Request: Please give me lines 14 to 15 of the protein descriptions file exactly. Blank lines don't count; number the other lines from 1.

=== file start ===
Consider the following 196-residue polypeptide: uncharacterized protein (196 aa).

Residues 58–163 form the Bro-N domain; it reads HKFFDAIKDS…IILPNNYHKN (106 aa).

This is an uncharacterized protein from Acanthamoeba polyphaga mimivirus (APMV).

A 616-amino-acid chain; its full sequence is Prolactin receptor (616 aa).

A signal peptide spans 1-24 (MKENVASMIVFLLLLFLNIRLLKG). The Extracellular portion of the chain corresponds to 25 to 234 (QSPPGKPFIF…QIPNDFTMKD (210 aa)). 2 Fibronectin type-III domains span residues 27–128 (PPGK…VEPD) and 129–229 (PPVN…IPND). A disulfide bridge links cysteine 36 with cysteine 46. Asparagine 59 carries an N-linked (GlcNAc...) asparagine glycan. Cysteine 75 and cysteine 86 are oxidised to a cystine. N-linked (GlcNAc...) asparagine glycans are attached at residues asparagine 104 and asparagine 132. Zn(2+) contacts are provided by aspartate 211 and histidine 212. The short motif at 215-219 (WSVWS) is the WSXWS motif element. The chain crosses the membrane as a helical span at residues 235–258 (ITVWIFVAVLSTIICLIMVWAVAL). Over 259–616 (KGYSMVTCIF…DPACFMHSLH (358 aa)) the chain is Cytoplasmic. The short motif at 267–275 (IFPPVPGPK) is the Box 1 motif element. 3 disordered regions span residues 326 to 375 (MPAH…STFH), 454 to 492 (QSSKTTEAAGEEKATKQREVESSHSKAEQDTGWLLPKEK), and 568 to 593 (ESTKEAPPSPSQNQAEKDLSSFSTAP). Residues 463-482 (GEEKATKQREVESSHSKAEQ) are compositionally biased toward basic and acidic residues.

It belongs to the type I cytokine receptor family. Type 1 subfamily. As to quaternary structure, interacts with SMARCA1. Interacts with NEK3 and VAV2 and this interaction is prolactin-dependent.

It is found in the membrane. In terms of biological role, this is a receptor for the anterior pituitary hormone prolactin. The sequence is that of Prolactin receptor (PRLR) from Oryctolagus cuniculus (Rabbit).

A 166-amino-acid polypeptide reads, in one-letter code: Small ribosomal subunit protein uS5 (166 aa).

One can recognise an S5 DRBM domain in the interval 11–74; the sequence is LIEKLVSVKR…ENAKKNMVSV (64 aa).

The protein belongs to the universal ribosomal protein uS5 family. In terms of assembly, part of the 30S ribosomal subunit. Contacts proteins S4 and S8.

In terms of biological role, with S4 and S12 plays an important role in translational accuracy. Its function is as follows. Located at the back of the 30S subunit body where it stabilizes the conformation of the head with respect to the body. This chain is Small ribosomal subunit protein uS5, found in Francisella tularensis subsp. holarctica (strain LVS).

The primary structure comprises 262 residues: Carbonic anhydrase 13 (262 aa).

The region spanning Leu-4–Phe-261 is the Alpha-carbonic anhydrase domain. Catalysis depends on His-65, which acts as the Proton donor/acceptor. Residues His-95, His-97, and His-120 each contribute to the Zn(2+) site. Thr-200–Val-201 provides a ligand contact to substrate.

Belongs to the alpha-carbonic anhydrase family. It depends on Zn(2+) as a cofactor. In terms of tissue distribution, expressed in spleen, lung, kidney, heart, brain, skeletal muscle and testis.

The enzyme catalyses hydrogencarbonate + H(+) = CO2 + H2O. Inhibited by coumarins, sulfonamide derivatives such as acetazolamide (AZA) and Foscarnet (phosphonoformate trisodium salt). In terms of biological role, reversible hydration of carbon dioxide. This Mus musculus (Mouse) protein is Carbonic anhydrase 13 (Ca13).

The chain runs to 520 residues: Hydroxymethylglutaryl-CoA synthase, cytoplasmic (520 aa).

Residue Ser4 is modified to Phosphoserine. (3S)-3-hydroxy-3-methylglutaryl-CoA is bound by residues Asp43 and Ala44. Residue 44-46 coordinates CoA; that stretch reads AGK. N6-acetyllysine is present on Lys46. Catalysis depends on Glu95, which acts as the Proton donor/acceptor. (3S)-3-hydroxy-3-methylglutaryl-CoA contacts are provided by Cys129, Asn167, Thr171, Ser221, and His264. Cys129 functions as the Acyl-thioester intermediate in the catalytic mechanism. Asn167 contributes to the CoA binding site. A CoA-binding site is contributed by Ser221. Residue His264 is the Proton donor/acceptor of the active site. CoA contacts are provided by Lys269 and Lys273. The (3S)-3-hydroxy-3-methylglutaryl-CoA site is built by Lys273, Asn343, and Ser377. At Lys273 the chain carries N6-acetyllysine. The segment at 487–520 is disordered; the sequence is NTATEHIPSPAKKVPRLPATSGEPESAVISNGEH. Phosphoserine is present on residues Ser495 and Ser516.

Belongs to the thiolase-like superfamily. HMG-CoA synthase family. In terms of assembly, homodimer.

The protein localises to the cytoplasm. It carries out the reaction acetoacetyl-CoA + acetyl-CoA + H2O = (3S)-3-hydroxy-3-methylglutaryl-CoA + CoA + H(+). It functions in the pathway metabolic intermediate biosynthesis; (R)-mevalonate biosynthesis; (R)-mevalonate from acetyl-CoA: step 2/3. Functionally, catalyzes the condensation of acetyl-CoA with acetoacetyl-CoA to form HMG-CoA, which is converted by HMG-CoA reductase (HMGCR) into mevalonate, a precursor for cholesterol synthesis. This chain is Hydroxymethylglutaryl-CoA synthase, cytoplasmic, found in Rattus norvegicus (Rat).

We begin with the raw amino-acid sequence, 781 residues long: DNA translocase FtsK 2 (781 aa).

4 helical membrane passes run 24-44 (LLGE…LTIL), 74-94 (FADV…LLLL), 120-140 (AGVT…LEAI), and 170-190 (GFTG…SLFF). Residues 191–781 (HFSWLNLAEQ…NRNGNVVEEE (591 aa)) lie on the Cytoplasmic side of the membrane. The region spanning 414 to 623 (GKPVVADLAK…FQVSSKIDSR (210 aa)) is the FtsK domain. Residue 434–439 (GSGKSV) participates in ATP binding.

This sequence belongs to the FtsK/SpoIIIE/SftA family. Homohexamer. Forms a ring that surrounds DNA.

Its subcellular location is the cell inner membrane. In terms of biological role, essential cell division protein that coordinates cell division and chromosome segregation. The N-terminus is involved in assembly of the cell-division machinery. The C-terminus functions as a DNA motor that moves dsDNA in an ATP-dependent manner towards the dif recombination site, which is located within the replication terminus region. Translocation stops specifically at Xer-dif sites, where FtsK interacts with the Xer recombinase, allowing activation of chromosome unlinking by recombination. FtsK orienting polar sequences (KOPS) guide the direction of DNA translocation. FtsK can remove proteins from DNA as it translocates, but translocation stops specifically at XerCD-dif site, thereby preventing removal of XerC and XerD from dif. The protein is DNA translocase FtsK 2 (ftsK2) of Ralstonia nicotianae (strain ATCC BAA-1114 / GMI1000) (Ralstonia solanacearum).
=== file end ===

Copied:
Belongs to the alpha-carbonic anhydrase family. It depends on Zn(2+) as a cofactor. In terms of tissue distribution, expressed in spleen, lung, kidney, heart, brain, skeletal muscle and testis.

The enzyme catalyses hydrogencarbonate + H(+) = CO2 + H2O. Inhibited by coumarins, sulfonamide derivatives such as acetazolamide (AZA) and Foscarnet (phosphonoformate trisodium salt). In terms of biological role, reversible hydration of carbon dioxide. This Mus musculus (Mouse) protein is Carbonic anhydrase 13 (Ca13).